Because sometimes it's good to be bad.
Games based on the time-honored Alien franchise typically fall flat—here’s looking at you, Colonial Marines—but Rebellion’s Aliens vs. Predator presented something truly novel with its three-tiered campaign. Such a setup allowed players to control the Predators, the Xenomorphs and the Colonial Marines—each with their own individual plot and gameplay mechanics—that came together to form a single, overarching narrative. Because who wouldn’t like to be placed in control of a marauding Xenomorph capable of destroying anyone and anything in its path? Game over, man!
In honor of Battlefront II, Star Wars: TIE Fighter is another great example of shifting the focus over to the baddies, not least because it’s essentially a reskinned version of Star Wars: X-Wing. Under the command of Darth Vader, players are left scrambling across Lucasfilm’s far-away galaxy to hunt down the Rebel insurgents. Indeed, TIE Fighter deserves a special mention because it was the first Star Wars game told through the lens of the Galactic Empire.
“Do I want them to love me…or fear me?”
This one is admittedly a little ambiguous — not unlike the moral compass that underpins Sucker Punch’s series — but with inFamous, players were left facing countless conundrums, as that all-important Karma meter swayed from guardian to criminal…from hero to infamous. Guiding Cole MacGrath (and later Delsin Rowe) along that path proved incredibly engaging, too, and the fact that an ‘evil playthrough’ was encouraged only makes inFamous all the more unique. Granted, Star Wars: The Old Republic is also a fine example of this trait in that BioWare’s licensed title allowed players to toe the line between the dark side and the light.
Though it may err on the side of hyperbole, Manhunt is arguably one of the most controversial games ever made. Rockstar’s stealth-heavy thriller was mired in controversy from the outset, when many countries outright banned Manhunt for its over-the-top (gratuitous?) violence. But still, it persisted, and even earned a sequel in 2007. Story-wise, the original Manhunt had you play death row prisoner James Earl Cash, who was forced to cameo in a series of snuff films—films in which a person is actually murdered, or commits suicide. It’s chilling stuff, but Rockstar’s incredibly violent, blood-splattered opus still deserves an honorable mention.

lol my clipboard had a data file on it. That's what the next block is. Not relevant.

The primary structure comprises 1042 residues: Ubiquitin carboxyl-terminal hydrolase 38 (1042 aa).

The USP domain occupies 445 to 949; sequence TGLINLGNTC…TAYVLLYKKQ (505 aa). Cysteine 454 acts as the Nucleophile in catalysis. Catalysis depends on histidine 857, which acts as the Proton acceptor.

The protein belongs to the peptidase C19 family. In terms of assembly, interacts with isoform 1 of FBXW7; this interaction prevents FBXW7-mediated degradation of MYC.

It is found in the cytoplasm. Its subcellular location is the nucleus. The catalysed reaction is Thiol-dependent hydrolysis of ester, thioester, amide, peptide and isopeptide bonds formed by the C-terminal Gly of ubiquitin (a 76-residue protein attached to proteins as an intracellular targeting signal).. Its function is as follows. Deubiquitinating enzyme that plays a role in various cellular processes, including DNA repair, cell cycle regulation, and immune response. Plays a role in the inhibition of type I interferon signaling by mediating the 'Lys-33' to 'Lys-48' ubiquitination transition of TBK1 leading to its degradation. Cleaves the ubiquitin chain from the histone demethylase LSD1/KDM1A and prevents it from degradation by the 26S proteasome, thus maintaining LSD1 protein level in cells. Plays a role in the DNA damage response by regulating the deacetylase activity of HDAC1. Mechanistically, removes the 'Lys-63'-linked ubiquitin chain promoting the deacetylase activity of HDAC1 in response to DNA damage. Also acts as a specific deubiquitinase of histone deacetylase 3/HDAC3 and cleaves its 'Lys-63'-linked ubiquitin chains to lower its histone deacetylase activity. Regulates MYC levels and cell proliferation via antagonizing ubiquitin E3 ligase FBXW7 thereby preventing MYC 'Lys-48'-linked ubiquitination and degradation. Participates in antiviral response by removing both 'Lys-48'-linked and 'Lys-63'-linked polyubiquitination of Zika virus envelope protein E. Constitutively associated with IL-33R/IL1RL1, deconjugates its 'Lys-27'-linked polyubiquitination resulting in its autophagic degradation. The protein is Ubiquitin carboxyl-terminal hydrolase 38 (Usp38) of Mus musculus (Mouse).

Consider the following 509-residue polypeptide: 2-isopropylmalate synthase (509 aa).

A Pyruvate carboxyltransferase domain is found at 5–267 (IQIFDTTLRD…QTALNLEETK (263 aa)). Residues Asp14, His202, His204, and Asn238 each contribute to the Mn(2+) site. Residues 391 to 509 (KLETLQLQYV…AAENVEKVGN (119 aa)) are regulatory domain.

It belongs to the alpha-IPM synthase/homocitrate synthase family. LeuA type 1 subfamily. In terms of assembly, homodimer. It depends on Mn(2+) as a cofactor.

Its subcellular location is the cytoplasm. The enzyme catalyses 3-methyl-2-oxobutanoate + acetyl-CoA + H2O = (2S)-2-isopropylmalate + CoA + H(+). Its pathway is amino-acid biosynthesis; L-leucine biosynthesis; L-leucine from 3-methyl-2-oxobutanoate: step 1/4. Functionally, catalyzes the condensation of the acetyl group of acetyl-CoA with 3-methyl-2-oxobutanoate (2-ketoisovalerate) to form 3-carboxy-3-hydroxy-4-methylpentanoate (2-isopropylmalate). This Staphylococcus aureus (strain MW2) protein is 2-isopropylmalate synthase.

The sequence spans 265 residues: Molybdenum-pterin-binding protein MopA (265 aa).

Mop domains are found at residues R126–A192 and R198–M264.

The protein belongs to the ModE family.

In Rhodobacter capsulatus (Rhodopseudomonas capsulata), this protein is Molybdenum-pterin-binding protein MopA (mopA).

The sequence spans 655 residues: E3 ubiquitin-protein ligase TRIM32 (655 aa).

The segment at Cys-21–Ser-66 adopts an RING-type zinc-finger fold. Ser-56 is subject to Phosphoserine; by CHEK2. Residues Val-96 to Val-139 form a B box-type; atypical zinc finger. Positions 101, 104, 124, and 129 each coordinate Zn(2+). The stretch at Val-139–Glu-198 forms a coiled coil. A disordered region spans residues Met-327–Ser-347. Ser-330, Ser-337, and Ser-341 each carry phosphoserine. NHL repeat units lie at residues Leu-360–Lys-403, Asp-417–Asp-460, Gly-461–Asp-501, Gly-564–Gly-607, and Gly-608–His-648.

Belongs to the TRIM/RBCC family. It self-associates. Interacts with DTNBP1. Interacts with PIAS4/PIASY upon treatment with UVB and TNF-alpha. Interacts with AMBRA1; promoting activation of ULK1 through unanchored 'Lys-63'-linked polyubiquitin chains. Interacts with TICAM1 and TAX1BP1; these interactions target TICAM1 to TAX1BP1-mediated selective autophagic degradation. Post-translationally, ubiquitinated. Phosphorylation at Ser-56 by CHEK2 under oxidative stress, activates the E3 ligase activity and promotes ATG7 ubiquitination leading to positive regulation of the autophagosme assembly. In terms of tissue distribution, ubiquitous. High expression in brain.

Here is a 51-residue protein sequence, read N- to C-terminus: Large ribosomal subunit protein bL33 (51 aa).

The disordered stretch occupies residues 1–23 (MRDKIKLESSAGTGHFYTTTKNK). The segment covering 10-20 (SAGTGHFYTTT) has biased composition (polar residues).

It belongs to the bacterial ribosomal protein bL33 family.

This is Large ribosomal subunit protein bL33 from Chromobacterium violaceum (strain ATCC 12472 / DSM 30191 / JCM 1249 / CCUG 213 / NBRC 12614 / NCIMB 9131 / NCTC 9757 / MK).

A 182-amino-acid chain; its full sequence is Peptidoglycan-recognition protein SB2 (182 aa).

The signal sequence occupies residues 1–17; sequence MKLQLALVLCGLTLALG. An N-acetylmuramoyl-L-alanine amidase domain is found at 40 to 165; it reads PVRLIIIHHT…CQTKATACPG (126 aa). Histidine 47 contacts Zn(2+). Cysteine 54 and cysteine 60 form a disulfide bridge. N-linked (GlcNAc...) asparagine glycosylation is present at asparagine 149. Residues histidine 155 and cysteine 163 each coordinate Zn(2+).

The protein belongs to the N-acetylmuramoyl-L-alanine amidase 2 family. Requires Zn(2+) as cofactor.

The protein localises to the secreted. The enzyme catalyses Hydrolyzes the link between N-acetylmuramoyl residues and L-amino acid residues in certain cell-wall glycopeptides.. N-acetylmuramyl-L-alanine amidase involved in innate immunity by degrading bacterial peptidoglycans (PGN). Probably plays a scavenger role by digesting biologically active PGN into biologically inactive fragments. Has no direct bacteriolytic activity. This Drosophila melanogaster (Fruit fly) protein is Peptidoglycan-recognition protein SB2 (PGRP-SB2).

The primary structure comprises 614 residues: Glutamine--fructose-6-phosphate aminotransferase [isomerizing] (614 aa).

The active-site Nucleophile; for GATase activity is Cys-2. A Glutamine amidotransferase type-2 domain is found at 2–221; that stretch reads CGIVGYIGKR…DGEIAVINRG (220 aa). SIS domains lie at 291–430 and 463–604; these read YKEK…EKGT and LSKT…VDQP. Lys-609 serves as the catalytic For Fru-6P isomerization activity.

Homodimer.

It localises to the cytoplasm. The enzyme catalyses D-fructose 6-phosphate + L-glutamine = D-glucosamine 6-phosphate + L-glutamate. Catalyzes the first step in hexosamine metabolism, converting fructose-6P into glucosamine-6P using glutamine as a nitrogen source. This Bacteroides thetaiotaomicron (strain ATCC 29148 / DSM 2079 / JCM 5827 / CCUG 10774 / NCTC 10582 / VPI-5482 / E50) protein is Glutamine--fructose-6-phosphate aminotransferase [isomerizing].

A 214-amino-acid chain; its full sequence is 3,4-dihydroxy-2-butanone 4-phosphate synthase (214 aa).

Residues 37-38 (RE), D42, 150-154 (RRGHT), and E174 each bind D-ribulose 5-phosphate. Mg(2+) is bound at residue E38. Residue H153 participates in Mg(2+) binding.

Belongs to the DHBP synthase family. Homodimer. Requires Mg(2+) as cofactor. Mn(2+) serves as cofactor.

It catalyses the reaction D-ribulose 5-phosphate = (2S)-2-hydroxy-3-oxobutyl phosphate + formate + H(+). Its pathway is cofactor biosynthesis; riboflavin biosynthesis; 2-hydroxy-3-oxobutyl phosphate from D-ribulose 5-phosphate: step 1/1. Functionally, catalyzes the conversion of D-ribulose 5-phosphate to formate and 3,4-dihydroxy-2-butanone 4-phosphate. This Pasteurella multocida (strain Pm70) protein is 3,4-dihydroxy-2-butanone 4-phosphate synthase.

Though it proved to be a casualty of THQ's bankruptcy, Destroy All Humans was a wacky, wonderfully tongue-in-cheek series that dialled the action up to 11. Taking control of a pint-sized E.T., players were able to pulverise puny humans without so much as a care in the world.
Rolling back the years to a true arcade classic, Midway’s Rampage put players in control of three super-sized monsters: George, an impossibly huge gorilla that would give King Kong a run for his money; Lizzie, the Godzilla-like lizard and byproduct of a radioactive lake; and Ralph, a massive werewolf capable of tearing down everything in its paths. Oh, and Dwayne “The Rock” Johnson will headline a film adaptation of Rampage in 2018 by way of Warner Bros. and New Line Cinema. So there’s that.
Call of Duty: WWII may be the talk of the town, but cast your mind back to 2009’s Modern Warfare 2 and you’ll likely recall the controversy that stemmed from Infinity Ward’s “No Russian” level. Opening in Zakhaev International Airport, players were given the choice to open fire on a sea of innocent civilians, which would later trigger World War III. It’s a relatively small portion of an otherwise excellent campaign, and the “No Russian” level was later referenced via flashback in Modern Warfare 3, when the player-character tried in vein to stop the sadistic Makarov.
Rockstar Games really shook up the formula with the release of Grand Theft Auto V in 2013; after all, this is a sandbox title that lets you control not one, not two, but three fully-fledged avatars in Michael, Franklin and Trevor. And it’s the latter who resonated the most with fans. Brought to life by an excellent Steven Ogg (The Walking Dead, Westworld), Trevor was the undisputed wild card of GTAV, and Rockstar’s three-tier character wheel put players in control of an unhinged maniac. Hell, any time you switched to Trevor, Ogg’s in-game psychopath was usually stumbling out of a bush or lying next to a lake completely wasted—and that’s ‘wasted’ as in drunk, not the GTA definition of ‘wasted’.